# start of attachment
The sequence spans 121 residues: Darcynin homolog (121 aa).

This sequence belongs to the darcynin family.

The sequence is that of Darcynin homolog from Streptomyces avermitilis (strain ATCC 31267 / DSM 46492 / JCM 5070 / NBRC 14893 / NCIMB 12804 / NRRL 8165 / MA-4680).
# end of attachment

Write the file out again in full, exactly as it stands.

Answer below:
The sequence spans 121 residues: Darcynin homolog (121 aa).

This sequence belongs to the darcynin family.

The sequence is that of Darcynin homolog from Streptomyces avermitilis (strain ATCC 31267 / DSM 46492 / JCM 5070 / NBRC 14893 / NCIMB 12804 / NRRL 8165 / MA-4680).